Gifts for Men 2010: Ideas to Improve Our Manliness

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art of manliness gift guide

What I love most about gear and equipment is not the gear and equipment - I love the gear and equipment that has some style and that lasts a long time. I'm not much of a sucker for the latest thing (That's you, Vibram Five Fingers). I'm a sucker for time tested stuff that's reliable, trustworthy. I'm at that age in which I realize I'm quite finished with buying things based on looks and price because I'm tired of being disappointed in my money spent - and, if I must say it, I'd like to feel like I have a sense of class and style. Form follows function right to the winner's circle. Example: while you'll still hear lines in songs about 1968 Mustangs, in 40 years we will likely never hear another peep about the Chevrolet Chevette except in a punch line.

This is why I wholly approve of Art of Manliness' Holiday Gift Guide (external link).  They say, "We try to hunt down and share the kind of products an Art of Manliness Man would want to find under the Christmas tree: manly, useful, and classic. The sort of stuff you’d find in Grandpa’s house."

Yeah, Grandpa's house. You know why I want to have stuff that I'd find at Grandpa's house?  Because, one day, I'd like to have some grand kids poking around my shed, telling each other lies, and getting totally lost in my old, timeless gear. Then I'll tell them a bunch of my stories, entirely embellished if not totally falsified, but surely to keep them slackjawed.  And they'll love me. And they, too, will believe that gear ought to be rugged, stylish, high quality, and hand made crafted when ever possible.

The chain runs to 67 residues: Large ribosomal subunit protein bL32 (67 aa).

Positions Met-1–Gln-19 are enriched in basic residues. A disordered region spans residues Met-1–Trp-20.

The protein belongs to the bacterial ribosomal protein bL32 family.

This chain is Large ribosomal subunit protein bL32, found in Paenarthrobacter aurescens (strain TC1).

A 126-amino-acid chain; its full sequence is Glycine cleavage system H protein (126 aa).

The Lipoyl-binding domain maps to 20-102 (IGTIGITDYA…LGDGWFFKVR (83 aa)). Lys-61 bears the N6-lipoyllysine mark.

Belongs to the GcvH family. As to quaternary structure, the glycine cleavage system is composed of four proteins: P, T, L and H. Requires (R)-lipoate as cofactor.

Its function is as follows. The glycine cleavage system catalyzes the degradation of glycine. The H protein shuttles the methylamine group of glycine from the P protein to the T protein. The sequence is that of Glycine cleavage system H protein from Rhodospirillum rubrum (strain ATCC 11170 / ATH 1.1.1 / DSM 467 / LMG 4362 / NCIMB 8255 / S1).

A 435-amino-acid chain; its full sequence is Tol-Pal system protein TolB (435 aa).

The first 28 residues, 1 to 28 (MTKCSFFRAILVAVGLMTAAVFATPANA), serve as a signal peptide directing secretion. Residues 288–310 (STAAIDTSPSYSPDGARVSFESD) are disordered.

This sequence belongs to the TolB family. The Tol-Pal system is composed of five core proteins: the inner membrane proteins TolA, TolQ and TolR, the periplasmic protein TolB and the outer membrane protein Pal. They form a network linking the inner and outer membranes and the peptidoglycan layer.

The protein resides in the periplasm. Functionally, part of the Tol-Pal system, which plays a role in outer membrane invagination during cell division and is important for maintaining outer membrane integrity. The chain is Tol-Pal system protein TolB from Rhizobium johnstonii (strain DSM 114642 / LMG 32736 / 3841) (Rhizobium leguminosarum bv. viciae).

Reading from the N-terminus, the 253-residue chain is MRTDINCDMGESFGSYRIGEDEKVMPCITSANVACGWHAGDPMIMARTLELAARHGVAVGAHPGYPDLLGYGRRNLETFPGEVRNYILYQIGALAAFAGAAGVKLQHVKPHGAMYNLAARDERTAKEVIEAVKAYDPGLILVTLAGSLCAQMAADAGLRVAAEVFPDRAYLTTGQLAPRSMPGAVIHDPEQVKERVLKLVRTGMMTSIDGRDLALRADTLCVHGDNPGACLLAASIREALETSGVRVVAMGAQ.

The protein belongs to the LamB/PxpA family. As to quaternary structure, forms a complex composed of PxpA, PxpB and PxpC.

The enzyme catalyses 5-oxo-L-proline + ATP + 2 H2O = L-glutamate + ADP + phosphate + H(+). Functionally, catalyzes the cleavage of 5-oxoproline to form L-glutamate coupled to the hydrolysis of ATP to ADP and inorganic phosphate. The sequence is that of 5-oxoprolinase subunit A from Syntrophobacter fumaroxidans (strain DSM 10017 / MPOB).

So that's the thing, good people.  A new coffee mug is nice, yes.  Lord knows I gave my own father a whole cabinetful over the course of 18 years. But more than anything, I think, we young 21st Century outdoorsmen want to grow up to be revered old men - gifts like the ones on this list is how you help us do that.

See the list:

My Personal Favs:

vintage cocktails

Vintage Spirits and Forgotten Cocktails: From the Alamagoozlum to the Zombie 100 Rediscovered Recipes and the Stories Behind Them

"Can I fix ya a drink, neighbor?" Offering your neighbor a drink ranks as a top manly gesture.  Sure, a beer works, but ratchet up the offering with something specially made with a bit of history to it. It'd put a lousy Coors Light in a can to pitiful shame.

Snow and Nealley Hickory Handled Ax

Frankly, axes should have hickory handles, because it's a beautiful earthy from-whence-it-came kind of deal. I will admit, too, that I don't even own an ax.  Sure, I've peeked at the synthetic handled versions at my neighborhood Home Depot; bright yellow handles. I don't know.  They lacked - forgive me for saying it like this - they lacked soul. Anyway, that's why this is on my list to the guy at the North Pole.

beautiful Saddleback Leather bag

Saddleback Briefcase

In case you ever wondered, Saddleback leather goods have the right amount of "silent, strong type" and rugged subtlety - exactly the briefcase a man should have to make the statement.  Not some $25 nylon thing imported from China.

wood tote

Duluth Trading Wood Tote

I couldn't even use a wood tote because I live in the Sonoran Desert, but if my dreams of being a cowboy ranch owner in Montana come to fruition one day, I'll need one.

Mark Twain

Mark Twain's Autobiography

Apparently, it was Twain's wish that his autobiography be published 100 years after his death; guess when he died? Arguably, he was the definition of the American male. Samuel Clemens (nom de plum Mark Twain) was well traveled, he knew how to earn a living with manual labor, wrote with boundless wit and the laser-like capacity to call bullshit when he saw it. The Adventures of Huckleberry Finn, published in 1885, held the throne as the Great American Novel until Fitzgerald's The Great Gatsby came around in, oh, 1925.

I'd like to mix a drink from the vintage cocktails book above, and toast Twain.  Right here and now.


+3 / 0
# nathan 2010-12-20 01:35
Dude, you so need this book:
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